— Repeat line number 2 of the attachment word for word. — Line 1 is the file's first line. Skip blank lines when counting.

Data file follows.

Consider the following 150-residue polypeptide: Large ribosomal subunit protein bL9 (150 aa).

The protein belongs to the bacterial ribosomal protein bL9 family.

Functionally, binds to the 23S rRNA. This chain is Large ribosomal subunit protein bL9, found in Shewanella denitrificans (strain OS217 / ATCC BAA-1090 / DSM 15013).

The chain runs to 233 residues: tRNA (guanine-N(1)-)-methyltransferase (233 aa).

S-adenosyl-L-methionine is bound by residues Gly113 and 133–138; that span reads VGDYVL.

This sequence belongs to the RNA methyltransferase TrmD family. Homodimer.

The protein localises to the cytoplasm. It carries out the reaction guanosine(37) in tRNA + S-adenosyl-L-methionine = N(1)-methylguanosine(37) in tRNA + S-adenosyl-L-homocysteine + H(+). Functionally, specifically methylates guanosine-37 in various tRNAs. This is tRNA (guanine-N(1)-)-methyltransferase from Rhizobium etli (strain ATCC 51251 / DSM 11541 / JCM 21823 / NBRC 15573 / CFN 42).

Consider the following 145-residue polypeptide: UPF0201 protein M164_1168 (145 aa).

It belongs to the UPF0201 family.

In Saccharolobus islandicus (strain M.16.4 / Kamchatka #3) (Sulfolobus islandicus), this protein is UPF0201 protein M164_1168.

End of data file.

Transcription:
The protein belongs to the bacterial ribosomal protein bL9 family.